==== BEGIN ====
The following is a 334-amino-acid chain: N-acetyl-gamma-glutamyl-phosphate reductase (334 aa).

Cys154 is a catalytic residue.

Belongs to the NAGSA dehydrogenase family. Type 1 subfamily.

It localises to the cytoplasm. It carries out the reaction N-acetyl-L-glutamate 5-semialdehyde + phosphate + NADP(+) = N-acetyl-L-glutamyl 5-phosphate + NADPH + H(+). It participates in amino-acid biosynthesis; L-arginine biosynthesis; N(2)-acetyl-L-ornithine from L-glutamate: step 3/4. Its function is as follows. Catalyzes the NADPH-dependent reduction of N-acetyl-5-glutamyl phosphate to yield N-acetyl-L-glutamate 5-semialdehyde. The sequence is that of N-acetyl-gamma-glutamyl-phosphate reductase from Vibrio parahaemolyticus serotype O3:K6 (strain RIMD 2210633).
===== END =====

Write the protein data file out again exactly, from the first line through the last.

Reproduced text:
The following is a 334-amino-acid chain: N-acetyl-gamma-glutamyl-phosphate reductase (334 aa).

Cys154 is a catalytic residue.

Belongs to the NAGSA dehydrogenase family. Type 1 subfamily.

It localises to the cytoplasm. It carries out the reaction N-acetyl-L-glutamate 5-semialdehyde + phosphate + NADP(+) = N-acetyl-L-glutamyl 5-phosphate + NADPH + H(+). It participates in amino-acid biosynthesis; L-arginine biosynthesis; N(2)-acetyl-L-ornithine from L-glutamate: step 3/4. Its function is as follows. Catalyzes the NADPH-dependent reduction of N-acetyl-5-glutamyl phosphate to yield N-acetyl-L-glutamate 5-semialdehyde. The sequence is that of N-acetyl-gamma-glutamyl-phosphate reductase from Vibrio parahaemolyticus serotype O3:K6 (strain RIMD 2210633).